Regular attendance at Church of England churches has fallen again, latest figures show.
The number of regular worshippers attending a Church of England church once a month or more decreased by 1% in 2019 to 1.11 million.
On average, 854,000 people attended Church of England services and acts of worship each week in October 2019, a decline of 2.1% compared to the year before.
The additional number of people attending services for schools in Church of England churches rose by 3% to 182,000, but usual Sunday attendance fell by 2% to 690,000 in 2019.
Christmas and Advent services remained strong with nearly eight million attendances, while over a million people turned out for a Church of England Easter service.
The 2019 Statistics for Mission report was released alongside the Church's digital report, which shows growing online engagement.
There are now 17,000 online services and events listed on the Church of England's A Church Near You website after the pandemic forced parishes to go digital.
The events include Sunday Communion services, Bible studies, and prayers for the morning and evening.
The figure does not include the Church of England's national online Sunday service, which was launched across its website, Facebook and YouTube pages after the country went into lockdown.
The national services, which have featured the Duke of Cambridge and Pope Francis among the special guests, have amassed nearly three million views.
According to the Church's data, around one in five of those tuning in for the national online service go to church only infrequently or not at all.
The digital report also shows strong engagement across the Church of England's apps, which have been used over seven million times this year, with the Daily Prayer and Daily Office apps being the most popular.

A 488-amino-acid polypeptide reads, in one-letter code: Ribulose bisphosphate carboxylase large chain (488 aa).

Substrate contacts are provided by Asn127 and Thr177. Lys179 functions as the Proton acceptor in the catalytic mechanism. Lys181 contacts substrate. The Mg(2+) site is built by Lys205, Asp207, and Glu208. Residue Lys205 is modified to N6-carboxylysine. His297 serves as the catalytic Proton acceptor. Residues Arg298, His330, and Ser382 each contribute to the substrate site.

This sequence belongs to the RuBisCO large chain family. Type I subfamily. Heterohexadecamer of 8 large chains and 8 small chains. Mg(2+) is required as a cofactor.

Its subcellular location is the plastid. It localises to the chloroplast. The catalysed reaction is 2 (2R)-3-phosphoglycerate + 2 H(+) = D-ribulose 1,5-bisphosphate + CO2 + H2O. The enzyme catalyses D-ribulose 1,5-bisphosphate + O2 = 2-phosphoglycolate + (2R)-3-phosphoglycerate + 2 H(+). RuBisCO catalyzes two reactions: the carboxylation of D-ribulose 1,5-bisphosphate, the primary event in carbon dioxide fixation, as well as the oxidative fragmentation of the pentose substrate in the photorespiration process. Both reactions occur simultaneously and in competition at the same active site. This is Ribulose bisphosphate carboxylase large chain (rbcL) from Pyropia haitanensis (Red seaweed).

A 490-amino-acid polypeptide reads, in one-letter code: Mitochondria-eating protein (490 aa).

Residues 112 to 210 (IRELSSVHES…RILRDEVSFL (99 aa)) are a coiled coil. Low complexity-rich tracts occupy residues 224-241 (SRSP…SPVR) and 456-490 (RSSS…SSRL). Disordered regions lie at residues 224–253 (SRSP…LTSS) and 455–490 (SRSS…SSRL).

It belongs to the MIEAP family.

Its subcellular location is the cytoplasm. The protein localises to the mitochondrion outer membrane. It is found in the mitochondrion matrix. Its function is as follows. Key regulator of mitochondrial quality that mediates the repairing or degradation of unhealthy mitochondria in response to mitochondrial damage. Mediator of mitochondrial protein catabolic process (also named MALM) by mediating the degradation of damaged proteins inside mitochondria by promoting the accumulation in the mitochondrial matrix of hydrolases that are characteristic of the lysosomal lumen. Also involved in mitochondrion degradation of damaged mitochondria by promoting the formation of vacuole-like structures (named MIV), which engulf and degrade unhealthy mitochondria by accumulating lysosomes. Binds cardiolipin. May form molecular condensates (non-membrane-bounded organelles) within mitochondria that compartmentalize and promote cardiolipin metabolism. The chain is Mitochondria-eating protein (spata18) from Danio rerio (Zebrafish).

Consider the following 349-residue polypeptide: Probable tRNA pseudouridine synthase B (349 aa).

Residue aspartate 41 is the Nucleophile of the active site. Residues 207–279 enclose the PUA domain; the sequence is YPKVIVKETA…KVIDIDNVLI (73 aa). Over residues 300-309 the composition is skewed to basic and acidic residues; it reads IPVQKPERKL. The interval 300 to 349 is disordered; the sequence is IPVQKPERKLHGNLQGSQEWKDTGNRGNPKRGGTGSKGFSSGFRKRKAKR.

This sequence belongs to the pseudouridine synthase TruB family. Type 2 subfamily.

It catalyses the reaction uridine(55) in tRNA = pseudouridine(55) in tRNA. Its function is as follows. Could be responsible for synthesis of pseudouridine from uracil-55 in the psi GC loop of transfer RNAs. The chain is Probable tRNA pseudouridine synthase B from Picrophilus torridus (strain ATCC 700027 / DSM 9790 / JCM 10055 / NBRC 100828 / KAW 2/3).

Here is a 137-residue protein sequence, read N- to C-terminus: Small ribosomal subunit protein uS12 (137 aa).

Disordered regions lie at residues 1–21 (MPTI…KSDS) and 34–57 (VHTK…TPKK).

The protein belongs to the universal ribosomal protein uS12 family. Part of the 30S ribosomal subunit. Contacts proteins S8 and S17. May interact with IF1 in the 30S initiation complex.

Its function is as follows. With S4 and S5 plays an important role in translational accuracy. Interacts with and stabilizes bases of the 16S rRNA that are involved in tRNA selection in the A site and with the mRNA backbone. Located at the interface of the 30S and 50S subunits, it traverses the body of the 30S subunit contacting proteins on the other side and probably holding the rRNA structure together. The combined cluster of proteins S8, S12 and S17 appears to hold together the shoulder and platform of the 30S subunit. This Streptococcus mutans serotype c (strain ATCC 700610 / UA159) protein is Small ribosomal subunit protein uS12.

Engagement with social media posts has also doubled on last year's figure, with 86 million views so far in 2020, and there has been a considerable upswing in clergy and lay leaders taking part in digital training.
Over 4,200 vicars and local church leaders have taken part in the Church of England's remote digital training courses so far this year, four times the number in 2019.
Latest mission statistics for the Church show that even before the pandemic, parishes were running or supporting 35,000 social action projects, from food banks and lunch clubs to support groups for older people and toddlers. This is up from 33,000 social action projects in 2017.
The figures reveal the extent to which local churches are contributing to the national effort against food poverty, with nearly 60% of churches involved in running a food bank. Some 2,700 churches are involved in community cafes, while 2,300 run holiday or breakfast clubs.
The Archbishop of York, Stephen Cottrell, said: "At a time when many have felt isolated and fearful, Church of England parishes and clergy have broadcast thousands of online church services and events, seeking to bring comfort and hope to their communities.
"We know that tens of thousands of those tuning in will never have had contact with their local Church of England parish before and may never have heard the Christian message. Their welcome presence is a sign of the great hunger we all have for spiritual meaning in our lives."